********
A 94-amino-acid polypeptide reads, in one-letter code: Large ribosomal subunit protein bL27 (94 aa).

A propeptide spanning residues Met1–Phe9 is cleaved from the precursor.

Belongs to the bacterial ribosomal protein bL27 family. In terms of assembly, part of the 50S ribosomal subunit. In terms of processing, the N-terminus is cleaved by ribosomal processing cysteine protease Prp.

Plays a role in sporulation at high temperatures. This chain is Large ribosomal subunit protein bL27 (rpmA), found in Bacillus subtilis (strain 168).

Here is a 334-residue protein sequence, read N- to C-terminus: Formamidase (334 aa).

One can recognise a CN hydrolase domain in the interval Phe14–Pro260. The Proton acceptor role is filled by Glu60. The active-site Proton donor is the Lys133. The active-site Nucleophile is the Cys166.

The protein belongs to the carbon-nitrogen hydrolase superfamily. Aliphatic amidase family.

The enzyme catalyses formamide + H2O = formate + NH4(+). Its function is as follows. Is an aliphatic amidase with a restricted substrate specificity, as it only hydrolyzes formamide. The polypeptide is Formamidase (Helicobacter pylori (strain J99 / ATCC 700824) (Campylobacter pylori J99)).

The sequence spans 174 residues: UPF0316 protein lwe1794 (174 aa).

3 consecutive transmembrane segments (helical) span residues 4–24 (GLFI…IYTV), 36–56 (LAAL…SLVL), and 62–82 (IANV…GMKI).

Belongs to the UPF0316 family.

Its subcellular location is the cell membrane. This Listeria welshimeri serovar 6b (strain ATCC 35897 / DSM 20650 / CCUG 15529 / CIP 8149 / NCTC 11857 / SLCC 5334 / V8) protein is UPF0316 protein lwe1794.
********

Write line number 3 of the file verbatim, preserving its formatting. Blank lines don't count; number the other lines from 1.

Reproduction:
Belongs to the bacterial ribosomal protein bL27 family. In terms of assembly, part of the 50S ribosomal subunit. In terms of processing, the N-terminus is cleaved by ribosomal processing cysteine protease Prp.